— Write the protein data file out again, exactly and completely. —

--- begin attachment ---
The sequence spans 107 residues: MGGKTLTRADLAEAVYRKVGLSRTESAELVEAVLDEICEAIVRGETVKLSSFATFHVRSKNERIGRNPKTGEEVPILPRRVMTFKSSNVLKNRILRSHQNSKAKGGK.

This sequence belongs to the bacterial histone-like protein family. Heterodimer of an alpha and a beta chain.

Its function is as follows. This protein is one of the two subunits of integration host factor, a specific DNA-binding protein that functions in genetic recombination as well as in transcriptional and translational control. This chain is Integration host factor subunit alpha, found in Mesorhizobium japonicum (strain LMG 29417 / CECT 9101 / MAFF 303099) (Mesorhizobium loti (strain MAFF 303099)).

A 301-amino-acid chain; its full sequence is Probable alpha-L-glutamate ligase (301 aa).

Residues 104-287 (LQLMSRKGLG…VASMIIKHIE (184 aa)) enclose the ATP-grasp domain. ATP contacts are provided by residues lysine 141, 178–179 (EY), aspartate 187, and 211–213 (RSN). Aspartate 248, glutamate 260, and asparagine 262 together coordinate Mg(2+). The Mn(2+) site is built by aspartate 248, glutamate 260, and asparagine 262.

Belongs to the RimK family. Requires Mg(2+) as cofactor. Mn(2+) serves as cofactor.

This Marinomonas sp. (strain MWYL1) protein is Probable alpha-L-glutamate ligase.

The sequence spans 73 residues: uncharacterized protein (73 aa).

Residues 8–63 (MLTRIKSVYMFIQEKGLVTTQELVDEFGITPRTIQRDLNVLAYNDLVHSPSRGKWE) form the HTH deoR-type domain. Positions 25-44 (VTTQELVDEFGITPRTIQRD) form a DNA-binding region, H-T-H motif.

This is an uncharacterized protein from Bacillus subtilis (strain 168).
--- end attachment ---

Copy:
The sequence spans 107 residues: MGGKTLTRADLAEAVYRKVGLSRTESAELVEAVLDEICEAIVRGETVKLSSFATFHVRSKNERIGRNPKTGEEVPILPRRVMTFKSSNVLKNRILRSHQNSKAKGGK.

This sequence belongs to the bacterial histone-like protein family. Heterodimer of an alpha and a beta chain.

Its function is as follows. This protein is one of the two subunits of integration host factor, a specific DNA-binding protein that functions in genetic recombination as well as in transcriptional and translational control. This chain is Integration host factor subunit alpha, found in Mesorhizobium japonicum (strain LMG 29417 / CECT 9101 / MAFF 303099) (Mesorhizobium loti (strain MAFF 303099)).

A 301-amino-acid chain; its full sequence is Probable alpha-L-glutamate ligase (301 aa).

Residues 104-287 (LQLMSRKGLG…VASMIIKHIE (184 aa)) enclose the ATP-grasp domain. ATP contacts are provided by residues lysine 141, 178–179 (EY), aspartate 187, and 211–213 (RSN). Aspartate 248, glutamate 260, and asparagine 262 together coordinate Mg(2+). The Mn(2+) site is built by aspartate 248, glutamate 260, and asparagine 262.

Belongs to the RimK family. Requires Mg(2+) as cofactor. Mn(2+) serves as cofactor.

This Marinomonas sp. (strain MWYL1) protein is Probable alpha-L-glutamate ligase.

The sequence spans 73 residues: uncharacterized protein (73 aa).

Residues 8–63 (MLTRIKSVYMFIQEKGLVTTQELVDEFGITPRTIQRDLNVLAYNDLVHSPSRGKWE) form the HTH deoR-type domain. Positions 25-44 (VTTQELVDEFGITPRTIQRD) form a DNA-binding region, H-T-H motif.

This is an uncharacterized protein from Bacillus subtilis (strain 168).